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Something big happened in the world’s workplaces while Laura Boisvert was at home raising kids: The internet. From 1999 to 2011, while Ms. Boisvert was a stay-at-home mom in Toronto, the internet went from a fast way to send letters to the ubiquitous backbone of most workplaces.

She had used computers in her previous job at the Sears Canada head office, but so much had changed that she was way behind.

Laura Boisvert, hangs out with her kids Jasmine, 17, left, Avril,19, and André, 10, at their Scarborough home.Glenn Lowson/The Globe and Mail

“I felt stupid,” said Ms. Boisvert, 52, describing her first attempt back into the work force, doing administrative tasks part-time at a friend’s law office. She had to learn so many new technical skills that she felt like a drag, and says she never really settled into the role. “It was challenging and frustrating.”

Toronto startup ThinkData Works has made it a priority to help women in this situation and is challenging other companies to do the same. Co-founder Bryan Smith said his data analysis firm is offering a “returnship” – a short-term paid placement aimed at helping women relaunch their professional careers after extended stints at home.

“We’re looking to provide the opportunity to people who may be more senior and experienced in the world they’re coming from but who require short-term, contract or part-time work as they transition back to work,” he said, noting there is no specific job description, salary or term because they will develop a role around a successful candidate’s skills. “We want to respect the knowledge of people applying.”

It’s not just the new employees who will benefit, Mr. Smith says. He sees it as a way to attract skilled senior people to the startup world while addressing the significant gender gap in tech at the same time. Shortly after posting the opportunities on the ThinkData Works’ website in April, the company began to hear from potential applicants, even though it has not advertised the positions at all, Mr. Smith said.

“A lot of the initial feedback [from applicants] is, ‘Is this really real?’ We have to say, ‘Yeah, it’s something real!’ ”

In the United States, returnships have become an increasingly popular option for women looking to brush up on skills and ease back into the work force, particularly in the startup world of Silicon Valley. Large companies such as IBM, Goldman Sachs and Deloitte all offer such back-to-work programs.

Toronto’s most prominent returnship is Women in Capital Markets’ Return to Bay Street, which works with a broad group of financial institutions to help women relaunch careers. In four years, the initiative has placed 42 women back in the industry.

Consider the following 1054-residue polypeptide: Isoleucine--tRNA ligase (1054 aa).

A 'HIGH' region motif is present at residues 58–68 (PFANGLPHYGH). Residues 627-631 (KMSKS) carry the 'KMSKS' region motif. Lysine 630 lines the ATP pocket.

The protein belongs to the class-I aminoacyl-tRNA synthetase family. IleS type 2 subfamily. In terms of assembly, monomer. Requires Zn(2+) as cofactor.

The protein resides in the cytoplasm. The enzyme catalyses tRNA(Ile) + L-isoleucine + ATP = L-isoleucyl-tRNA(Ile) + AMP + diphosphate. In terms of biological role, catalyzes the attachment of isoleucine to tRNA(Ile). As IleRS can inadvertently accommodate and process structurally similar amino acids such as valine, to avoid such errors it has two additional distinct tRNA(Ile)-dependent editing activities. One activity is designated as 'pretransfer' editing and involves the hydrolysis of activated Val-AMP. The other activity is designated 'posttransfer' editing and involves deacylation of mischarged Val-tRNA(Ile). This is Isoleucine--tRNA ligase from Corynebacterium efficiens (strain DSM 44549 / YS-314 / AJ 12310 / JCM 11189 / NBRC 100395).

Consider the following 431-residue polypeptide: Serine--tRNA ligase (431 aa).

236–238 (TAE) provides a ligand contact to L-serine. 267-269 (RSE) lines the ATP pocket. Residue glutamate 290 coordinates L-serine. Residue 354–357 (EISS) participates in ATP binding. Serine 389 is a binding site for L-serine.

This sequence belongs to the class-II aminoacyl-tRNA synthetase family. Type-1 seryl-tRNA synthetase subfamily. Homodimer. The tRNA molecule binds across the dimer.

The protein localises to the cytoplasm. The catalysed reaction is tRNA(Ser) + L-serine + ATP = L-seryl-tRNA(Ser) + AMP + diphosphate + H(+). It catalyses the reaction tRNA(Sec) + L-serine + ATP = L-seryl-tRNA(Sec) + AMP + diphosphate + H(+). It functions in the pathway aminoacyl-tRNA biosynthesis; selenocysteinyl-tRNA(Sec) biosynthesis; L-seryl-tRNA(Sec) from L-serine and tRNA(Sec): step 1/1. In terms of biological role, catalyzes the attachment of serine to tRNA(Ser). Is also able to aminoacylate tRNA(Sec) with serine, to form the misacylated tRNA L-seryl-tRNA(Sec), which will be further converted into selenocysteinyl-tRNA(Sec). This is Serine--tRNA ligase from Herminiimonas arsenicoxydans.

Critics of returnships have said slotting experienced female workers into internship-type roles can undermine their skills or delay their search for a permanent job. But sometimes a taste of success is just what a woman needs to feel confident and ready to commit long-term, says Beatrix Dart, a professor at the University of Toronto’s Rotman School of Management.

She believes a truly helpful returnship involves meaningful work and could lead to a permanent position.

Dr. Dart, who teaches strategic management, says when women are out of the work force for a long time, they often experience the collapse of their professional networks, which can make it harder to find the right opportunity. Other common hurdles include doubts that employers would hire someone who has been off for so long, guilt over stepping back from family responsibilities, and uncertainty about what types of jobs to pursue.

“Many women say, ‘I know what I don’t want to do, but what is it that I do want to do, and am I good enough for it? Can I prove that I have a skill set that is relevant for today’s world?’ ”

Dr. Dart is the executive director of the Rotman Initiative for Women in Business, which runs a Back to Work training program that gets hundreds of applications for 35 spots available each year.

“You have to allow women to work through all of those issues,” said Dr. Dart, adding the program concludes with participants giving a professional presentation to representatives from real businesses, which often leads to hires. “[These workers] have a different level of maturity and experience that shows very quickly, but might need some extra support finding their niche.”

For Ms. Boisvert, that niche was a multifaceted role at recruiting firm TalentMinded, which initially hired her for a short-term project that rolled into a permanent position, which she still holds.

TalentMinded is now helping ThinkData Works recruit for its returnships. Co-founder Kim Benedict has done a lot of thinking about the best ways to increase female participation in sales and tech, and says one solution is to address the language used in job postings. She says terms such as “rock star,” “ninja” and “relentless” can give the impression of a male-focused office culture, as can phrases like “don’t take no for an answer.”

Several mothers who recently returned to the work force have found employment at TalentMinded, which offers flexible hours and allows staff to work from home.

Ms. Benedict is excited about ThinkData Works’ returnships and hopes other firms offer similar positions. She cautions that increasing a company’s gender diversity takes conscious effort. Employers should start by thinking about how a woman with a family might feel about working there. Are the hours flexible? Is part-time work an option?

“Part of the problem is that there are just more men in the funnel,” she said, explaining businesses in a huge rush to hire are less likely to get diverse candidates. “You need to try harder, and it will take longer.”